Austria’s FMA (Financial Market Authority) is the latest European regulator that is going to make ESMA’s product intervention measures permanent. The European Securities and Markets Authority gave two positive opinions this Monday to the Austrian financial watchdog’s newly proposed product intervention measures that deal with binary options and CFDs.
The Austrian FMA is confident that the restrictions for both types of products should be made permanent. The regulatory measures they have proposed for binary options and contracts for difference (CFDs) will broadly be the same as those issued by the ESMA, albeit with small adjustments.
FMA tweaks ESMA’s rules
The rules that were introduced last year by ESMA completely banned binary options and put heavy caps on the amount of leverage that was available to retail customers with regards to contracts for difference and foreign exchange (FX). The Austrian FMA said that they had informed ESMA that the new national measure regarding binary options was the same as ESMA’s national measure. However, the FMA did also say that the only difference between the two would be the Austrian FMA not expressly prohibiting market players from participating in circumvention activities.
The Austrian FMA proposed some small changes to the measures regarding CFDs which were to include “minor amendments to several of the risk warnings in ESMA’s measures,” along with including a definition of virtual currency. The third small change was, similar to the adjustment with binary options, not to expressly prohibit participating in circumvention activities.
Austria following other EU regulators
Austria’s financial watchdog is the latest in a long line of regulators that seek to implement ESMA’s temporary measures int heir own way and make them permanent. Regulators in France, Germany and the Netherlands have already done so, or are in the process of getting approval from ESMA.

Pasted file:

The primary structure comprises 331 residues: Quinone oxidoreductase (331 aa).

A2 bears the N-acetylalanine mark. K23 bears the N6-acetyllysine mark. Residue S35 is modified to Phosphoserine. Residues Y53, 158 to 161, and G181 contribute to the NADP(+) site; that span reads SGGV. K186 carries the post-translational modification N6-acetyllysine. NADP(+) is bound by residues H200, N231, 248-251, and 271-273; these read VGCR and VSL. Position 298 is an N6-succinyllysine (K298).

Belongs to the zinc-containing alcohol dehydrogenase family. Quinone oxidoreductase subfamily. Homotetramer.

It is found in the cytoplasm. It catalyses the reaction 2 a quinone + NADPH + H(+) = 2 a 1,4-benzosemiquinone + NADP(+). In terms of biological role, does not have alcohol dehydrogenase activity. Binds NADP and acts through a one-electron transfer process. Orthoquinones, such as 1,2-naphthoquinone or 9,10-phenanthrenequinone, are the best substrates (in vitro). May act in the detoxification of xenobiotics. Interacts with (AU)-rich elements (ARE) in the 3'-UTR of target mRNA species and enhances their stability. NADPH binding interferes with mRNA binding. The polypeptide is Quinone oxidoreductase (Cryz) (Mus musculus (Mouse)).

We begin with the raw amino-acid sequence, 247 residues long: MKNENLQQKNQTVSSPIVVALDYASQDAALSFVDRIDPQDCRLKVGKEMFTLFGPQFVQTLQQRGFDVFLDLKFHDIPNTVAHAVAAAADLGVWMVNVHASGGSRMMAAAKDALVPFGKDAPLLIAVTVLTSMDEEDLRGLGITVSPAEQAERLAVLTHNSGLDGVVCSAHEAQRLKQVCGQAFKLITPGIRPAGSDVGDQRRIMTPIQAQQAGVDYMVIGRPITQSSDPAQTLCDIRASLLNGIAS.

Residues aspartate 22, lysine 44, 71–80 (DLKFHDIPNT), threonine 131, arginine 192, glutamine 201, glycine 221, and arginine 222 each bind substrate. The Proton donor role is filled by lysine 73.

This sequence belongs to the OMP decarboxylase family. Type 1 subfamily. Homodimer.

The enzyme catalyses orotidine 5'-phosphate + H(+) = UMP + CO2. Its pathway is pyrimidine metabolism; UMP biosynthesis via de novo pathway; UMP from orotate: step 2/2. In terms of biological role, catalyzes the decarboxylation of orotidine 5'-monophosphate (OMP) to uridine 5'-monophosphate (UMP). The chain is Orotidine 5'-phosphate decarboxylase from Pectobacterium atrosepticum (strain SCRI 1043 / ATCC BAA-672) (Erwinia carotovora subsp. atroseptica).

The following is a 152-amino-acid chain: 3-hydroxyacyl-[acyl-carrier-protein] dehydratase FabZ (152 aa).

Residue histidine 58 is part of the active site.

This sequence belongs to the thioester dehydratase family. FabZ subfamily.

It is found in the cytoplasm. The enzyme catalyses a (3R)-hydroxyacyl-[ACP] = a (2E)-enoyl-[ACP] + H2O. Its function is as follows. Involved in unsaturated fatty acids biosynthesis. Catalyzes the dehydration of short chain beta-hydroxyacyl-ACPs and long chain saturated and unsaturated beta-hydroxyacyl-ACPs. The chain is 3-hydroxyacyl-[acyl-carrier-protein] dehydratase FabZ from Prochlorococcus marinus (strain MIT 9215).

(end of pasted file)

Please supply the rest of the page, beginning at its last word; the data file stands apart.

France, in particular, does not want to keep relying on ESMA’s measures and will have their own detailed measures outlined by summer. Germany’s Federal Financial Supervisory Authority which is better known to market participants as BaFin simply stated that it would make ESMA’s measures permanent. In a press release, the regulator said that this measure would be taken with the intention that it would prevent attempts at evasion by providers from other EU countries.
Both the French and the German watchdogs have been deadset against the retail brokerage industry as a whole. The French regulator, in particular, has used harsh terminology when referring to retail brokerages and they have claimed that there are “six institutions, situated mainly in the European Union, have not respected [ESMA’s regulations]. This led the AMF to warn the regulators in these countries so that they make sure the regulations are adhered to.”
The English have put off introducing the regulations, with many thinking that Brexit has played a role in slowing down regulatory policymaking. However, with the Brexit talks pushed to October, the FCA has confirmed that its new regulations would be in line with ESMA’s measures and would apply from when ESMA’s measures expire.